About 33 million men and women suffer from overactive bladder or OAB. This medical condition causes frequent urination as its main symptom. Although Botox is mostly known as an anti-aging treatment for reducing wrinkles and lines on the face, the FDA (Food and Drug Administration) has approved Botox as a treatment for adults with OAB when other treatment options don't work.
What is Overactive Bladder?
An overactive bladder is a medical condition that causes a variety of symptoms. The symptoms include urination of eight times or more during a 24-hour period, getting up to urinate two or more times in a night, urine leakage, or a sudden urge to urinate.
OAB is caused by the bladder muscles squeezing or contracting frequently signaling an urge or a need to urinate. There are medical reasons for many cases of overactive bladder. There are neurological disorders such as Parkinson's disease that leads to OAB. Kidney problems, diabetes, excessive use of alcohol or caffeine, or severe urinary tract infections can also result in an overactive bladder. In some cases, doctors cannot determine the cause of the overactive bladder.
There are a few types of treatments used for OAB. Behavioral modification includes doing pelvic floor exercises or scheduling trips to the bathroom. Medications called anticholinergics are also effective. These prescription drugs relax the bladder muscles so they contract less. For some people, these methods don't provide relief. Botox is a treatment alternative for OAB sufferers in this situation.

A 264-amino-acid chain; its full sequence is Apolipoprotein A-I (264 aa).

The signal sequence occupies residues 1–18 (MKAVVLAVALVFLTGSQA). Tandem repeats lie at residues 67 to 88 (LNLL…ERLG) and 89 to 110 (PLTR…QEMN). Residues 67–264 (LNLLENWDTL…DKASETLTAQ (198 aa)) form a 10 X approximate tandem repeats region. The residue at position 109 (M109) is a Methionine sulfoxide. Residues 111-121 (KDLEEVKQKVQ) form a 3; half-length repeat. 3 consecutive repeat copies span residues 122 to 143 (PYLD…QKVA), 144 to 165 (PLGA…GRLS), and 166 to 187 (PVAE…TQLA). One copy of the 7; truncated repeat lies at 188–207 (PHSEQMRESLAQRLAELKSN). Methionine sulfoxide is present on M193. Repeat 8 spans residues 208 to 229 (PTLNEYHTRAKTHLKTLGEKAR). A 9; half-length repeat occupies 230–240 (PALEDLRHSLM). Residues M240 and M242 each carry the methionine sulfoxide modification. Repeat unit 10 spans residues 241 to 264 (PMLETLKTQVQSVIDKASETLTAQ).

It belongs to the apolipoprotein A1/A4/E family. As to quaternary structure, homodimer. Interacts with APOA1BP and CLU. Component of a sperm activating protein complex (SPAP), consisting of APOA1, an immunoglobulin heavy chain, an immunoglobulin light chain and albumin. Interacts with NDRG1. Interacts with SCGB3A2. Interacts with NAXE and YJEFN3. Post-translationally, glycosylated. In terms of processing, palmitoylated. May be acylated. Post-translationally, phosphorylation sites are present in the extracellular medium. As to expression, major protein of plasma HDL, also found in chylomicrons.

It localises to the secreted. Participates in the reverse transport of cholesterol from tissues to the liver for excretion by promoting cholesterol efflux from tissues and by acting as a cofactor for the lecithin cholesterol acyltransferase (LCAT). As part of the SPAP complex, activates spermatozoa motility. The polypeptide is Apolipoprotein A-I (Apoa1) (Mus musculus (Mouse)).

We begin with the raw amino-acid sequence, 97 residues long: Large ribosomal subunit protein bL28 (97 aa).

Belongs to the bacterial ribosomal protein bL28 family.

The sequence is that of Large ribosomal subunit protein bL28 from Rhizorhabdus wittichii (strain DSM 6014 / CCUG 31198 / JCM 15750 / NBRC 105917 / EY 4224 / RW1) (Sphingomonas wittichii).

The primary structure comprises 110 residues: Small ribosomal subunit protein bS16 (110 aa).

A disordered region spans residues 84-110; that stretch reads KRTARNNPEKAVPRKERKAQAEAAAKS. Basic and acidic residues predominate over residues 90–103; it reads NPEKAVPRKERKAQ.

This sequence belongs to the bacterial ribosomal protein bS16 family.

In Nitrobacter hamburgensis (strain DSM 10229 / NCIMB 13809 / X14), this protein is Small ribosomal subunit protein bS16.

What is Botox?
Botox is a toxin made from the protein of a bacterium. Most people know the toxin as a form of food poisoning called botulism. However, in small does, Botox treats a variety of medical problems including overactive bladders.
How Botox Helps with OAB
Botox helps to relax or paralyze the bladder. The injections take place in a doctor's office. The doctor injects the drug directly into the bladder muscle. Doctors use a procedure called cystoscopy. This allows the doctor to view the inside of the bladder as he or she injects the Botox. To reduce any discomfort, the doctor first applies a numbing agent to the injection site.
Another benefit of Botox is that the storage capacity of the bladder also increases, and this reduces the frequency of urination. Once the drug takes effect, you have relief from OAB symptoms for about six to nine months. To maintain the relief, you have to get additional Botox injections over time.
There can be side effects from getting Botox injections. The most common are urinary tract infections (UTIs), pain during urination, pain at the site of injection, and failure to completely empty the bladder. Clinical trials of Botox for overactive bladder show significant improvement in symptoms for most patients.
How to Get Botox Injections
After you have been tested and diagnosed with OAB, you can begin treatment. If behavior modification and medications are not helpful, your doctor may suggest Botox injections. When treating OAB, you need a doctor with experience in injecting Botox into the bladder. For any person who suffers from OAB and lives in Texas, look to the Botox doctors Houston can count on. Contact Dr. Bradford S. Patt's office for any questions on the use of Botox.